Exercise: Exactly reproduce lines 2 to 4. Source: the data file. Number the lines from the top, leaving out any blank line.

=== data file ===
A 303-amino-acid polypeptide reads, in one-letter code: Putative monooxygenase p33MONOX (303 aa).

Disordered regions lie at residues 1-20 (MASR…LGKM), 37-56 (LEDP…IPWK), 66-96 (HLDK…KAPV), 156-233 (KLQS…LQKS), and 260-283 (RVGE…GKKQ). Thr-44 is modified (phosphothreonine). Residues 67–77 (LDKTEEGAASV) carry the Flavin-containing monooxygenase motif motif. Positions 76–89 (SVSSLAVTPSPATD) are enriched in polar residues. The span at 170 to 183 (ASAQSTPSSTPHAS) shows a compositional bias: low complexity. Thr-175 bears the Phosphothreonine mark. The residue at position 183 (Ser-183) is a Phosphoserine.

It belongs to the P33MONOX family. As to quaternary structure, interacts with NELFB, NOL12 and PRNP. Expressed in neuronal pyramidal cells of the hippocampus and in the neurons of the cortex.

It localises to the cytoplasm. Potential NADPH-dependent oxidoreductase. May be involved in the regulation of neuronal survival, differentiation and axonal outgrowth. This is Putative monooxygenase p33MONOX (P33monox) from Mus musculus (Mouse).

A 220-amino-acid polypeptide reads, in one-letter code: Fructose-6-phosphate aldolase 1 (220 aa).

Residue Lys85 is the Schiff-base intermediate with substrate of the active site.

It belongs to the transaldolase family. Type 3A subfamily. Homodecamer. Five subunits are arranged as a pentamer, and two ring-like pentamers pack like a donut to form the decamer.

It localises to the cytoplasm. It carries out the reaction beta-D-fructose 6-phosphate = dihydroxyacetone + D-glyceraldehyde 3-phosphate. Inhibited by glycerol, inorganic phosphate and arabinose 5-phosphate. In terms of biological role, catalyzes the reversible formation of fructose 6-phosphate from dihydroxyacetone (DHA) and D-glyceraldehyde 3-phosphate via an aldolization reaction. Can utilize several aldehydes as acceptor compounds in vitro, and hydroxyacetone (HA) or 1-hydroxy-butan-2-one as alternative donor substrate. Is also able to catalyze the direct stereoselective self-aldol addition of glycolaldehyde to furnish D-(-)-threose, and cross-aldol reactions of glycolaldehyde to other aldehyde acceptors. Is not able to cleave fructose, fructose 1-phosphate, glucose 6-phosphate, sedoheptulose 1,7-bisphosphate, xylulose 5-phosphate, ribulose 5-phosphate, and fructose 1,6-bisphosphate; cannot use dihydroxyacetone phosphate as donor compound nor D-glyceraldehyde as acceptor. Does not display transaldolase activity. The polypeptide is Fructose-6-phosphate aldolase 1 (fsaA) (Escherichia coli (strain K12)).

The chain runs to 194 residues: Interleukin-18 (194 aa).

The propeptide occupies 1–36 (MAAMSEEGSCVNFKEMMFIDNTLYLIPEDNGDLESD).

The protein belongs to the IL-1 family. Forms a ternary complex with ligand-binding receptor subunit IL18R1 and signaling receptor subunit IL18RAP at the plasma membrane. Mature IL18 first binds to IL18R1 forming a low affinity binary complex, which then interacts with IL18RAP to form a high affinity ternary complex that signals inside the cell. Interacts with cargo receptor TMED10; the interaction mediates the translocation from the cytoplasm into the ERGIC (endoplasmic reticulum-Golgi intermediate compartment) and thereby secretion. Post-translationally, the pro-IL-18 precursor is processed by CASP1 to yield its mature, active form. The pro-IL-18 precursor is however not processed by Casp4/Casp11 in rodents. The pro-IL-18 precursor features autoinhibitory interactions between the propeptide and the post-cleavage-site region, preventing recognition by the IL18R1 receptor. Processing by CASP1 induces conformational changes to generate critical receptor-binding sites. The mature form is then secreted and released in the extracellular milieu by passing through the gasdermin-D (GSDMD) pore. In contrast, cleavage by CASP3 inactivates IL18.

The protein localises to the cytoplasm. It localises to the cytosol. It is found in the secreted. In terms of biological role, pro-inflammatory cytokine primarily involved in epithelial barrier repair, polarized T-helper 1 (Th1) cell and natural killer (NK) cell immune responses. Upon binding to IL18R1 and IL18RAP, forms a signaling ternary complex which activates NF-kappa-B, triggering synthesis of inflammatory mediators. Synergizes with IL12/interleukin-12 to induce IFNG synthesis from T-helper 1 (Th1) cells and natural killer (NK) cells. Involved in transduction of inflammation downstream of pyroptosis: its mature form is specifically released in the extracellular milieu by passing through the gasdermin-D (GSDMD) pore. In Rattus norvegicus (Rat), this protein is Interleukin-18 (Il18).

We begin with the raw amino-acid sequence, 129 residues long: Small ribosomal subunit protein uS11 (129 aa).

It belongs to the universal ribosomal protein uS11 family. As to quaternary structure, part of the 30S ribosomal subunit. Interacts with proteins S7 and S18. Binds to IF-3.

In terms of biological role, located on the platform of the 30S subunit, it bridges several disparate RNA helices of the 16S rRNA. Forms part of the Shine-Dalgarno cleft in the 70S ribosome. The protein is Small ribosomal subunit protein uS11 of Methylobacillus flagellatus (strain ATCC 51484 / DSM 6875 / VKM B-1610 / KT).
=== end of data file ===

Disordered regions lie at residues 1-20 (MASR…LGKM), 37-56 (LEDP…IPWK), 66-96 (HLDK…KAPV), 156-233 (KLQS…LQKS), and 260-283 (RVGE…GKKQ). Thr-44 is modified (phosphothreonine). Residues 67–77 (LDKTEEGAASV) carry the Flavin-containing monooxygenase motif motif. Positions 76–89 (SVSSLAVTPSPATD) are enriched in polar residues. The span at 170 to 183 (ASAQSTPSSTPHAS) shows a compositional bias: low complexity. Thr-175 bears the Phosphothreonine mark. The residue at position 183 (Ser-183) is a Phosphoserine.

It belongs to the P33MONOX family. As to quaternary structure, interacts with NELFB, NOL12 and PRNP. Expressed in neuronal pyramidal cells of the hippocampus and in the neurons of the cortex.

It localises to the cytoplasm. Potential NADPH-dependent oxidoreductase. May be involved in the regulation of neuronal survival, differentiation and axonal outgrowth. This is Putative monooxygenase p33MONOX (P33monox) from Mus musculus (Mouse).